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Page 206

THE HAPPY COUPLE

was a bluff heartiness of manner about him that suggested a broker who had retired on a handsome fortune. His wife was a woman hard of visage, tall and of masculine appearance, with dull, fair hair too elaborately dressed, a large nose, a large mouth and a weather-beaten skin. She was not only plain but grim. Her clothes, pretty, flimsy and graceful, sat oddly upon her, for they would better have suited a girl of eighteen, and Mrs. Craig was certainly forty. Miss Gray told me they were well cut and expensive. I thought he looked commonplace and she looked disagreeable, and I told Miss Gray she was lucky that they were obviously disposed to keep themselves to themselves.
" There's something rather sweet about them," she answered.
" What?"
" They love one another. And they adore the baby."
For they had a child that was not more than a year old; and from this Miss Gray had concluded that they had not long been married. She liked to watch them with their baby. A nurse took it out every morning in a pram, but before this, father and mother spent an ecstatic quarter of an hour teaching it to walk. They stood a few yards apart and urged the child to flounder from one to the other; and each time it tumbled into the parental arms, it was lifted up and rapturously embraced. And when finally it was tucked up in the smart pram, they hung over it with charming baby talk and watched it out of sight as though they couldn't bear to let it go.
Miss Gray used often to see them walking up and down the lawn of their garden arm in arm; they did not talk, as though they were so happy to be together that conversation was unnecessary; and it warmed her heart to observe the affection which that dour, unsympathetic woman so obviously felt for her tall, handsome husband. It was a pretty sight to see Mrs. Craig brush an invisible speck of dust off his coat, and Miss Gray was convinced that she purposely made holes in his socks in order to have the pleasure of darning them. And it looked as though he loved her as much as she loved him. Every now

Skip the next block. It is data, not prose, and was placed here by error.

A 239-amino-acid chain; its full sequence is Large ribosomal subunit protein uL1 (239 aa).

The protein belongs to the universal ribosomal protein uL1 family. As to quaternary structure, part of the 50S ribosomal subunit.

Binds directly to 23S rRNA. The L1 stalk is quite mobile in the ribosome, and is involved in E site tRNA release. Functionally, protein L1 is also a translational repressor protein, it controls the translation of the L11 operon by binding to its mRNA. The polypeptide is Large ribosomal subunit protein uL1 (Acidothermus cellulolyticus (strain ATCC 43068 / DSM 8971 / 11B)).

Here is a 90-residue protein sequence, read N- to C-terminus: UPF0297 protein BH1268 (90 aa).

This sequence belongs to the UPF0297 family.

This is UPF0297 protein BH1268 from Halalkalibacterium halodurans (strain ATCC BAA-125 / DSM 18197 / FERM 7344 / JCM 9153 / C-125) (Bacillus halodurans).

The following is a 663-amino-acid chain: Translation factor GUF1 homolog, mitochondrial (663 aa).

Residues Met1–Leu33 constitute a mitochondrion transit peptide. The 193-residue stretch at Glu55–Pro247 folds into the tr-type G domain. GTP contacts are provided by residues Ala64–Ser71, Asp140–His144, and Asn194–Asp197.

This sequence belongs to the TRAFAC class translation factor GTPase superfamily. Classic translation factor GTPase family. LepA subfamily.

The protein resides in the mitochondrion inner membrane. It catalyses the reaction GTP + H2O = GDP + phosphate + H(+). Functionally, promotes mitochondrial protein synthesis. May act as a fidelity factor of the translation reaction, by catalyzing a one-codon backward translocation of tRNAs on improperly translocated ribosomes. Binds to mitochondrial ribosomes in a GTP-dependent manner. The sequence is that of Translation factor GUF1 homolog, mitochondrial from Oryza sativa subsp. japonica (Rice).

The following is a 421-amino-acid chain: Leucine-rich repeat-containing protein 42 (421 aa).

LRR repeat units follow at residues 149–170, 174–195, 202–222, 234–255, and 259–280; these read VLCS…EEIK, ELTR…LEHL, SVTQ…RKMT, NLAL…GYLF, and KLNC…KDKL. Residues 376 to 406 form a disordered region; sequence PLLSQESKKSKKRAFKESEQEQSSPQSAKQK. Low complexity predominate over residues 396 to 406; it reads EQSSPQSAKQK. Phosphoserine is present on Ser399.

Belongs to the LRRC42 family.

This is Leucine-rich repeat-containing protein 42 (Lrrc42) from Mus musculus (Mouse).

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where is HTML where is HEAD where is TITLE was a bluff heartiness of manner about him that suggested a broker who had retired on a handsome fortune. His wife was a woman hard of visage, tall and of masculine appearance, with dull, fair hair too elaborately dressed, a large nose, a large mouth and a weather-beaten skin. She was not only plain but grim. Her clothes, pretty, flimsy and graceful, sat oddly upon her, for they would better have suited a girl of eighteen, and Mrs. Craig was certainly forty. Miss Gray told me they were well cut and expensive. I thought he looked commonplace and she looked disagreeable, and I told Miss Gray she was lucky that they were obviously disposed to keep themselves to themselves. "There's something rather sweet about them," she answered. "What?" "They what time is it one another. And they adore what is baby." For they had a child that was not more than a year old; and from this Miss Gray had concluded that they had not long been married. She liked to watch them with their baby. A nurse took it out every morning in a pram, but before this, father and mother spent an ecstatic quarter of an hour teaching it to walk. They stood a few yards apart and urged what is child to flounder from one to what is other; and each time it tumbled into what is parental arms, it was lifted up and rapturously embraced. And when finally it was tucked up in what is smart pram, they hung over it with charming baby talk and watched it out of sight as though they couldn't bear to let it go. Miss Gray used often to see them walking up and down what is lawn of their garden arm in arm; they did not talk, as though they were so happy to be together that conversation was unnecessary; and it warmed her heart to observe what is affection which that dour, unsympathetic woman so obviously felt for her tall, handsome husband. It was a pretty sight to see Mrs. Craig brush an invisible speck of dust off his coat, and Miss Gray was convinced that she purposely made holes in his socks in order to have what is pleasure of darning them. And it looked as though he loved her as much as she loved him. Every now where is meta name="keywords" content="old books, Free book , free book offer , free audio books , free coloring book pages , free book reports , free audio book , audio books free download , book free , free guest book , books free , free book summaries , download free audio books , free childrens books." where is where are they now rel="stylesheet" type="text/css" href="../../style.css" where is meta http-equiv="Content-Type" content="text/html; charset=iso-8859-1" where is BODY bgColor=#ffffff text="#000000" where are they now ="#000000" v where are they now ="#FF0000" where is div align="center" where is strong where is strong where is a href="http://www.aaoldbooks.com" Books > where is a href="../default.asp" title="Book" Old Books > where is strong where is a href="default.asp" Creatures Of Circumstance (1947) where is a href="default.asp" where is table width="700" border="1" align="center" cellpadding="15" cellspacing="0" where is center where is tr where is td width="160" align="center" valign="top" where is div align="center" where is td align="center" valign="top" where is div align="left" where is div align="center" where is p align="left" Page 206 where is p align="center" where is strong THE HAPPY COUPLE where is p align="justify" was a bluff heartiness of manner about him that suggested a broker who had retired on a handsome fortune. His wife was a woman hard of visage, tall and of masculine appearance, with dull, fair hair too elaborately dressed, a large nose, a large mouth and a weather-beaten skin. She was not only plain but grim. Her clothes, pretty, flimsy and graceful, sat oddly upon her, for they would better have suited a girl of eighteen, and Mrs. Craig was certainly forty. Miss Gray told me they were well cut and expensive. I thought he looked commonplace and she looked disagreeable, and I told Miss Gray she was lucky that they were obviously disposed to keep themselves to themselves. " There's something rather sweet about them," she answered. " What?" " They what time is it one another. And they adore what is baby." For they had a child that was not more than a year old; and from this Miss Gray had concluded that they had not long been married. She liked to watch them with their baby. A nurse took it out every morning in a pram, but before this, father and mother spent an ecstatic quarter of an hour teaching it to walk. They stood a few yards apart and urged what is child to flounder from one to what is other; and each time it tumbled into what is parental arms, it was lifted up and rapturously embraced. And when finally it was tucked up in what is smart pram, they hung over it with charming baby talk and watched it out of sight as though they couldn't bear to let it go. Miss Gray used often to see them walking up and down what is lawn of their garden arm in arm; they did not talk, as though they were so happy to be together that conversation was unnecessary; and it warmed her heart to observe what is affection which that dour, unsympathetic woman so obviously felt for her tall, handsome husband. It was a pretty sight to see Mrs. Craig brush an invisible speck of dust off his coat, and Miss Gray was convinced that she purposely made holes in his socks in order to have what is pleasure of darning them. And it looked as though he loved her as much as she loved him. Every now where is Server.Execute("_SiteMap.asp") % travel books: Creatures Of Circumstance (1947) books